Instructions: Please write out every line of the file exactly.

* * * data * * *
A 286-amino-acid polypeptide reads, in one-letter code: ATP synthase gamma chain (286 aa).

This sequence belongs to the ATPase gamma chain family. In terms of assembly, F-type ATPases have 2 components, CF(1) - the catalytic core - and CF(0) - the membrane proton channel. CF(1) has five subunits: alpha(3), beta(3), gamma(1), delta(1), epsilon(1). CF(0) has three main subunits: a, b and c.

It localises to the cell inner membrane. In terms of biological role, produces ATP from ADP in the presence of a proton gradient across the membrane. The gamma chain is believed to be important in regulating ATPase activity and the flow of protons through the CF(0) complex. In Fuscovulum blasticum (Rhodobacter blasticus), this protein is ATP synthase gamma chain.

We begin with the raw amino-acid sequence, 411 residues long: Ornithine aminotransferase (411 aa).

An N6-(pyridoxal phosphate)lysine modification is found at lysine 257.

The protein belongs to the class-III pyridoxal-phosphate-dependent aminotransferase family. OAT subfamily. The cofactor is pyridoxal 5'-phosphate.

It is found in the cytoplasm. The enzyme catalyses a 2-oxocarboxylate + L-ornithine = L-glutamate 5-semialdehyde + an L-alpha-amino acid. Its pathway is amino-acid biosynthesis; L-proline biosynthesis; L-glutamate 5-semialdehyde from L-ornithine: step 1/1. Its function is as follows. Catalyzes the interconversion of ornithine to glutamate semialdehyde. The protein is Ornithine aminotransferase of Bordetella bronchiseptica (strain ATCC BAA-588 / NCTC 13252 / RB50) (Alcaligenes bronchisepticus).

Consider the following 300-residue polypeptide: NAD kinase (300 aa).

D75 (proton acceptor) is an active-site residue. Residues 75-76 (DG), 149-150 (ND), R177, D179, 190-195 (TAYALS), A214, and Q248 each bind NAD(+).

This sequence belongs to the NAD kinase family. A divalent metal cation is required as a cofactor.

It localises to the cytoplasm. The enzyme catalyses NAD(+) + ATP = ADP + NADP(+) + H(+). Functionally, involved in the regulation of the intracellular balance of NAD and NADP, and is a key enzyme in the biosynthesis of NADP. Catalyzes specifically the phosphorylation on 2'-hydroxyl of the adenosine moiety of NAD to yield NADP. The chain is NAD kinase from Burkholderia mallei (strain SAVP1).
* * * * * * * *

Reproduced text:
A 286-amino-acid polypeptide reads, in one-letter code: ATP synthase gamma chain (286 aa).

This sequence belongs to the ATPase gamma chain family. In terms of assembly, F-type ATPases have 2 components, CF(1) - the catalytic core - and CF(0) - the membrane proton channel. CF(1) has five subunits: alpha(3), beta(3), gamma(1), delta(1), epsilon(1). CF(0) has three main subunits: a, b and c.

It localises to the cell inner membrane. In terms of biological role, produces ATP from ADP in the presence of a proton gradient across the membrane. The gamma chain is believed to be important in regulating ATPase activity and the flow of protons through the CF(0) complex. In Fuscovulum blasticum (Rhodobacter blasticus), this protein is ATP synthase gamma chain.

We begin with the raw amino-acid sequence, 411 residues long: Ornithine aminotransferase (411 aa).

An N6-(pyridoxal phosphate)lysine modification is found at lysine 257.

The protein belongs to the class-III pyridoxal-phosphate-dependent aminotransferase family. OAT subfamily. The cofactor is pyridoxal 5'-phosphate.

It is found in the cytoplasm. The enzyme catalyses a 2-oxocarboxylate + L-ornithine = L-glutamate 5-semialdehyde + an L-alpha-amino acid. Its pathway is amino-acid biosynthesis; L-proline biosynthesis; L-glutamate 5-semialdehyde from L-ornithine: step 1/1. Its function is as follows. Catalyzes the interconversion of ornithine to glutamate semialdehyde. The protein is Ornithine aminotransferase of Bordetella bronchiseptica (strain ATCC BAA-588 / NCTC 13252 / RB50) (Alcaligenes bronchisepticus).

Consider the following 300-residue polypeptide: NAD kinase (300 aa).

D75 (proton acceptor) is an active-site residue. Residues 75-76 (DG), 149-150 (ND), R177, D179, 190-195 (TAYALS), A214, and Q248 each bind NAD(+).

This sequence belongs to the NAD kinase family. A divalent metal cation is required as a cofactor.

It localises to the cytoplasm. The enzyme catalyses NAD(+) + ATP = ADP + NADP(+) + H(+). Functionally, involved in the regulation of the intracellular balance of NAD and NADP, and is a key enzyme in the biosynthesis of NADP. Catalyzes specifically the phosphorylation on 2'-hydroxyl of the adenosine moiety of NAD to yield NADP. The chain is NAD kinase from Burkholderia mallei (strain SAVP1).